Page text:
To get more information on autistic visual supports and download social skills stories visit any of the following site:

 

www.autismsocialstories.com

Life after a diagnosis of autism

A diagnosis of autism is not the end of the world; autism is probably one of the most common developmental disorders today with 1 in every 150 children receiving a diagnosis of autism.

 

Scientists still have no cure for autism, but strive to find answers to the burning questions what is autism and how is it cured?

 

So as we know it what is autism and how do we cope and move forward with life after a diagnosis of autism spectrum disorder? Autism spectrum disorder is a complex set of autism symptoms or characteristics all pertaining to the way a child develops (brain) the autism symptoms or characteristics affect the way a child develops in the triad of autistic impairments.

 

Put simply the triad of autistic impairments are deficits in the way the autism child develops skills and behaviors their social, communication, imagination and interaction skills will be poor and not develop in the normal way.


For typically developing children these skills develop naturally without us needing to really put much thought and effort into their development, for example typically developing children will be naturally inquisitive, will want physical contact, can make eye contact, will quickly learn to point, will crawl, stand, play, and want the interaction of peers and family members.

 

For the autism child these natural skills need to be encouraged and will need direct teaching.

 

Although there is no cure for autism there are treatments for autism that make the life of the autism child much easier and allow them to develop to their full potential. Autism spectrum disorder is not a mental disorder, but that said some kids with autism, those on the lower end of the autism spectrum scale may not develop speech or it may develop late and may display educational difficulties.

 

Generally those kids with autism on the higher end of the autism spectrum scale will be of average to above average intelligence and you may here them referred to as “the little professor” or “geeks”.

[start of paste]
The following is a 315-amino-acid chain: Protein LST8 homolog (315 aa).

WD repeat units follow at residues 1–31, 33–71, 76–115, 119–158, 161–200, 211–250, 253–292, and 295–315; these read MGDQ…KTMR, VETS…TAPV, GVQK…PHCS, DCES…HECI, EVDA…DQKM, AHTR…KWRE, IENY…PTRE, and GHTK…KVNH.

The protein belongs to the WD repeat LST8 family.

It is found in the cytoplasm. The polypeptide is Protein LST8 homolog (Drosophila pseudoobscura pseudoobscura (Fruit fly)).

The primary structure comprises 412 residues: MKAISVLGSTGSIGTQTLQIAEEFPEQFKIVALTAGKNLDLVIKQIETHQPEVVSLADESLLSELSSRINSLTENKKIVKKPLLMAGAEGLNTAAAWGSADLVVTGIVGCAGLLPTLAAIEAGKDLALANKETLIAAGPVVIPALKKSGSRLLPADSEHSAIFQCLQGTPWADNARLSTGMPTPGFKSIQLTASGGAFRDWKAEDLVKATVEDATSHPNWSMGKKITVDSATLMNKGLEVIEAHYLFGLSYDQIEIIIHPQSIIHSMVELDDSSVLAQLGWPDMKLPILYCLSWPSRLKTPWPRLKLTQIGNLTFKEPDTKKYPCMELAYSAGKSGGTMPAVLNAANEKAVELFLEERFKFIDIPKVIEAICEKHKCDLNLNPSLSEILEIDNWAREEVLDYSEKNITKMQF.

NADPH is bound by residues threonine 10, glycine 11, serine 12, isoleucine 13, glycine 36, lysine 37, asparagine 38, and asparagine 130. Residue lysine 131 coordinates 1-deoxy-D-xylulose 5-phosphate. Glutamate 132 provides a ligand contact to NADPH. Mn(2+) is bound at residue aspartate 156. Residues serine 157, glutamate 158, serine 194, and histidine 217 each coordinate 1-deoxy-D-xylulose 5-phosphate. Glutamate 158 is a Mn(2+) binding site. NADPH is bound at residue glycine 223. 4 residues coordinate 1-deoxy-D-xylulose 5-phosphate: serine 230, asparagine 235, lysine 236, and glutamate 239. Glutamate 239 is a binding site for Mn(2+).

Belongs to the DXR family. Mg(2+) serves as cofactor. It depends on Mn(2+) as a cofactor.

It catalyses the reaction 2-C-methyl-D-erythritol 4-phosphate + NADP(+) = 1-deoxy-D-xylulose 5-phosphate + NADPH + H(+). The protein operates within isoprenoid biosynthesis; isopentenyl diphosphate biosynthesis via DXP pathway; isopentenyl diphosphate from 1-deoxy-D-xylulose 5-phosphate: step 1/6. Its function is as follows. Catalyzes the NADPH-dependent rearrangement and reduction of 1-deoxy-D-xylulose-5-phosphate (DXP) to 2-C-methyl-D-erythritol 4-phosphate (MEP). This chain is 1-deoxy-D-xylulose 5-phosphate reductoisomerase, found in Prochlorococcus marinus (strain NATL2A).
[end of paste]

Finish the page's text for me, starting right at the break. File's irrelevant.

One of the major treatments for autism that can really help the autism child and parent is social stories. These can help bridge that gap and teach the social, communication, imagination and interaction skills and behaviors that the rest of us take for granted.

 

Since their development almost twenty years ago treatment for social skills deficits in autism has moved forward in huge leaps and bounds. Parents, teachers and all others involved in and child’s care can use social stories with the child to help connect and teach skills and behaviors the autism child may not understand or may find stressful.

 

The social stories can be used for all social skills deficits in autism from the very basic like mastering tooth brushing, wiping your nose, to the more complex like making friends, controlling behaviors, asking questions, being a good sport and so on they are very versatile, editable and usually visually rich following set guidelines and using appropriate text.

 

For many parents life after a diagnosis of autism can move forward significantly using social stories they can help their child feel more comfortable with skills, situations, events and behaviors their child is struggling with making family life tolerable and also life in school easier and less stressful for their child.

 

Generally all kids with autism respond well to social stories and huge success are normally reported for this excellent tool in the treatment for social skills deficits in autism.


To download and find out more about the benefits of social stories for kids with autism and how they help as a “significant” treatment for social skills deficits in autism visit: http://www.autismsocialstories.com

 

Or any of the following sites are also good portals of social stories for kids with autism:

 

http://www.autismsocialstories.com/social_skills

http://www.autismsocialstories.com/school

http://www.autismsocialstories.com/school_resources